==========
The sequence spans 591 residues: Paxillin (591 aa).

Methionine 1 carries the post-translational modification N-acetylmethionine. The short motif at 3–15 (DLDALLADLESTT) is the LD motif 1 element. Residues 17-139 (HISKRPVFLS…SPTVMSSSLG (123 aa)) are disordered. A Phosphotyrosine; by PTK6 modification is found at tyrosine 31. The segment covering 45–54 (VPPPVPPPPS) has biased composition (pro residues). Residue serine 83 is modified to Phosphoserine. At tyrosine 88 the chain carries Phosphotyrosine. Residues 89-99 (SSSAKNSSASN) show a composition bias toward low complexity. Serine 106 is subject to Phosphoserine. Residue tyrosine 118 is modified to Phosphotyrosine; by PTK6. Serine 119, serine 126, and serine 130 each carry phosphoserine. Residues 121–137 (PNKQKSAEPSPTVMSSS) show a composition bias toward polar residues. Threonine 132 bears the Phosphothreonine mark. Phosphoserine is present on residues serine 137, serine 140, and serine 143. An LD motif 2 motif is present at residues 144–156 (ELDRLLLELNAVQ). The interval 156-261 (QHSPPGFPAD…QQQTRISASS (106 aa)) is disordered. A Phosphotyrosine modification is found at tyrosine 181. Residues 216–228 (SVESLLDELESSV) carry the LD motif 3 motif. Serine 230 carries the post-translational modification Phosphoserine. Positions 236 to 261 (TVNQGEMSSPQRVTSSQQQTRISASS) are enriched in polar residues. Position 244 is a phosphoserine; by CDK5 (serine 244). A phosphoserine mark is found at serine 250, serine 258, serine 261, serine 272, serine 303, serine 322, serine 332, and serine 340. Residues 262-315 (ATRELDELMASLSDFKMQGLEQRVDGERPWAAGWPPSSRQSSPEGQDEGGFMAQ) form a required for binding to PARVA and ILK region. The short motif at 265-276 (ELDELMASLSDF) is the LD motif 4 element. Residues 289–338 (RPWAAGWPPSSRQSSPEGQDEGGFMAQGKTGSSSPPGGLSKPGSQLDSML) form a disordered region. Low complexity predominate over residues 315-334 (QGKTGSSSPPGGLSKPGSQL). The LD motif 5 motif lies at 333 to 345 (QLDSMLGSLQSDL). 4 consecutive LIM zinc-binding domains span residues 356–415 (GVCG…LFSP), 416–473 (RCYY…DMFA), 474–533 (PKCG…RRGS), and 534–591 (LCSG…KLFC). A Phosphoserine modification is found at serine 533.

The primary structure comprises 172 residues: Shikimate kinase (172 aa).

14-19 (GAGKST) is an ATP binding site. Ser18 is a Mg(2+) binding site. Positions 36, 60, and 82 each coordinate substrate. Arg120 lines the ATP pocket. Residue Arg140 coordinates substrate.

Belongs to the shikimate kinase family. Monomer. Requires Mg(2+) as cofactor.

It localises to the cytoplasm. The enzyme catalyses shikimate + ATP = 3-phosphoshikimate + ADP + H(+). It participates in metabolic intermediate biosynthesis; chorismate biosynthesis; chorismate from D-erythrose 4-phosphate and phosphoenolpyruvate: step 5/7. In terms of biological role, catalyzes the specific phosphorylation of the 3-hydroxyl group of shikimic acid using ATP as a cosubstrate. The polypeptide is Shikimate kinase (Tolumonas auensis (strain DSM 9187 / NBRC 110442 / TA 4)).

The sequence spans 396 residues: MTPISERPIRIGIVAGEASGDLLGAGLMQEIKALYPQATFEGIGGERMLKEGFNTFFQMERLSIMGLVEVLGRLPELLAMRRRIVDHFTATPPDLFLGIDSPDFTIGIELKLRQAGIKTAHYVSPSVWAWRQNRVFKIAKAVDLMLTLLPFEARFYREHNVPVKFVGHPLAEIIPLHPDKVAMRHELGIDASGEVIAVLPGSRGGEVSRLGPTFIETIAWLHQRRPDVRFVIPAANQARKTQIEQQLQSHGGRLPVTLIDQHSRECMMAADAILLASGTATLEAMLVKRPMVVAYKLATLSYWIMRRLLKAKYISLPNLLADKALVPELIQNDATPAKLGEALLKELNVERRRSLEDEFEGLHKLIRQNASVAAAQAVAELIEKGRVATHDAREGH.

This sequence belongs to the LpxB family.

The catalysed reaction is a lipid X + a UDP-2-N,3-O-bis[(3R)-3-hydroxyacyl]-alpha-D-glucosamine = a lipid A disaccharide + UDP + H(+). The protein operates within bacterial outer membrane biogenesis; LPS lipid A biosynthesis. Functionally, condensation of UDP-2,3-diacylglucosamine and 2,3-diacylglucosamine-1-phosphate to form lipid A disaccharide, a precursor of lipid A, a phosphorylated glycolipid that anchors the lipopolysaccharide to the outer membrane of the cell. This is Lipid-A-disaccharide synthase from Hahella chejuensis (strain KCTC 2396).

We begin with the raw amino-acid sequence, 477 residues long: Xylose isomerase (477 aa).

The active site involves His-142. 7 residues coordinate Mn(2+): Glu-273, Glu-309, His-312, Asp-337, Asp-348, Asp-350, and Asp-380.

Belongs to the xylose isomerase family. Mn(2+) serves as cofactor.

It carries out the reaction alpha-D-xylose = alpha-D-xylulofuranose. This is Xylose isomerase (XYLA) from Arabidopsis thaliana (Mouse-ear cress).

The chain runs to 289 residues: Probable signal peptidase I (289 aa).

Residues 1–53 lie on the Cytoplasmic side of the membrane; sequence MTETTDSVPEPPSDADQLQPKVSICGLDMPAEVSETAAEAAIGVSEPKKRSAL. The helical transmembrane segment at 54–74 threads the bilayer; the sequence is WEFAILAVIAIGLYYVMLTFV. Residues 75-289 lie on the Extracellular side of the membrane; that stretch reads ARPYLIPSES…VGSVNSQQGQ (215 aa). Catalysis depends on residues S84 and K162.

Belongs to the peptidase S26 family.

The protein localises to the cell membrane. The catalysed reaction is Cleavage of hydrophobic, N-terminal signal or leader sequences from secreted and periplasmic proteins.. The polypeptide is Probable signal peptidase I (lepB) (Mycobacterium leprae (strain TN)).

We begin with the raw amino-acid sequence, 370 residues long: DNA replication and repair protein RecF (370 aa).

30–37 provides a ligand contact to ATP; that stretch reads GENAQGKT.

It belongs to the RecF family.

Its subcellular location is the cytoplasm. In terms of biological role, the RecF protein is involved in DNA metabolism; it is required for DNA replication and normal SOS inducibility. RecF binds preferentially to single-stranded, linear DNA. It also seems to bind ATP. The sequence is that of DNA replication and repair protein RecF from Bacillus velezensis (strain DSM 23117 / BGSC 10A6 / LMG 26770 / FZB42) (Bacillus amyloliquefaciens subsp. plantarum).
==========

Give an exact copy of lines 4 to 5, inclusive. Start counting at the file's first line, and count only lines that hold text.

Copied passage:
14-19 (GAGKST) is an ATP binding site. Ser18 is a Mg(2+) binding site. Positions 36, 60, and 82 each coordinate substrate. Arg120 lines the ATP pocket. Residue Arg140 coordinates substrate.

Belongs to the shikimate kinase family. Monomer. Requires Mg(2+) as cofactor.